On credit addiction: In a credit-addicted economy, you don't need credit to actually fall for there to be problems. All you need is a slowdown in the growth rate, and you get big problems. Now, the government and the Fed are aware of this, so they are creating debt through fiscal deficits and monetization. That creates a hugely volatile environment. In 2008, government credit creation was inferior to private credit contraction, and asset markets tanked. In 2009, government credit creation was higher than private contraction, and asset markets went ballistic. Lately, government credit creation has slowed, and asset markets have gone down. Now, the Fed is aware of this, and it's only a matter of time before it throws more money into the system. I guarantee this.

On what the Fed will do from here on out: The easiest way to fix our debt problems is with 6% inflation per year. That bails out everyone in debt. Interest rates will stay at 0% in real terms forever, in my opinion. If inflation is 5% per year, the Fed will keep interest rates at 5%; that's how you get 0% real interest rates. Now, we could have debt contraction in the private sector, but it doesn't matter. It will be more than an offset with government debt creation. So it's not a good idea to be all in cash and out of stocks. Cash is very dangerous when central banks want real interest rates at 0%.

On the rest of the world: The U.S. today is much worse off than it was 10 or 20 years ago compared with the rest of the world. The Asians should thank the Federal Reserve for this. The Fed practically created the emerging market economies. The Chinese pegged its currency to the dollar in 1994, and until 1998 not much happened. When the Fed began printing and boosting asset prices in 1998, there was this huge debt growth, and U.S. consumers began spending at a massive rate. That increased our trade deficit from $200 billion to $800 billion. Of course, trade deficits have to be offset by trade surpluses in other countries. So the Chinese began ratcheting up production. Then their employment went up. Their wages went up. Entrepreneurs began investing more money in capital spending. The Fed is not the only factor that led to strong emerging market growth, but it certainly was a major factor in it.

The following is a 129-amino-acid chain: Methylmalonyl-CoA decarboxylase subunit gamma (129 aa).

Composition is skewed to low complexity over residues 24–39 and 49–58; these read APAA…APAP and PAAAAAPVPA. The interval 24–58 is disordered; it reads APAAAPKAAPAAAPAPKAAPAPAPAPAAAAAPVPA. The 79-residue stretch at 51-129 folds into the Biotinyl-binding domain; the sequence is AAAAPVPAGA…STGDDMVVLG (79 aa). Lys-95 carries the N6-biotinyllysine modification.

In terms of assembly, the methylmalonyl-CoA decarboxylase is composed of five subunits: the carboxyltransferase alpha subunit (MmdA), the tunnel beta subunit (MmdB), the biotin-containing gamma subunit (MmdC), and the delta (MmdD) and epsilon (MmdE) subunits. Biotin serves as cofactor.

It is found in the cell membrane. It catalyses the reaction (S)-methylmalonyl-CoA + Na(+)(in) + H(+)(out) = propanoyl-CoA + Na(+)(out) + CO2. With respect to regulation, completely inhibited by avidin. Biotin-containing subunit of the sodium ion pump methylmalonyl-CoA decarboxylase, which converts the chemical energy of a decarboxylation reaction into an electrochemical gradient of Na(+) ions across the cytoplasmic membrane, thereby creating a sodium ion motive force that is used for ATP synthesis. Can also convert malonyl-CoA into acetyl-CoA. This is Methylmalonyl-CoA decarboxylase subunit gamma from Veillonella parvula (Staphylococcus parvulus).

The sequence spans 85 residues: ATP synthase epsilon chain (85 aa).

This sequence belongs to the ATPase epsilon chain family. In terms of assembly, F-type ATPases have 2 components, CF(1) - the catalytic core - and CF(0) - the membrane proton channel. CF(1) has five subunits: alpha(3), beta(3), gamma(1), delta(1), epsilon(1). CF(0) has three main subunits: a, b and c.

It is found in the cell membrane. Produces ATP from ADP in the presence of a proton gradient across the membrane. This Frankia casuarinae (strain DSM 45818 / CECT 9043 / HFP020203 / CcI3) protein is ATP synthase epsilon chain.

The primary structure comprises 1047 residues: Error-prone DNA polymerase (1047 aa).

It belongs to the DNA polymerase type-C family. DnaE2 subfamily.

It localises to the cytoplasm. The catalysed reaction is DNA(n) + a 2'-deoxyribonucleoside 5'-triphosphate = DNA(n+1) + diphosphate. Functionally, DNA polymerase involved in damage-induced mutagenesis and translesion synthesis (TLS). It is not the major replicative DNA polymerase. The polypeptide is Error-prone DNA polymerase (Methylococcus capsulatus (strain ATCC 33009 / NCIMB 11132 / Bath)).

On delusions of grandeur: In the U.S., we still think that we are the largest consumer market in the world. For some services we are, but in general this is the wrong way to look at things.

There are huge differences in how statistics between countries are produced. For one, the U.S. is the most leveraged. Other countries factor this in. Also, consumption in the U.S. is 70% of GDP, but it's almost all on domestic services. Spending on actual goods is only 20% of consumption. In the U.S., we spend $600 billion a year on defense. But $300 billion of this goes to personnel and retiree costs. In China, the cost of personnel is basically nothing. When you adjust for purchasing power, China probably spends about what the U.S. does on military capital.

We also think that we have all the knowledge of the world. We think that's our edge. But knowledge in countries with much larger populations have the edge. Research now is being done in Asia because it's cheaper there. Companies like Intel (Nasdaq: INTC  ) , IBM (Nasdaq: IBM  ) , and Microsoft (Nasdaq: MSFT  ) are researching in Asia. It's just so much cheaper there. And they are smarter than the U.S. in many ways, too. [More students studying engineering, etc.]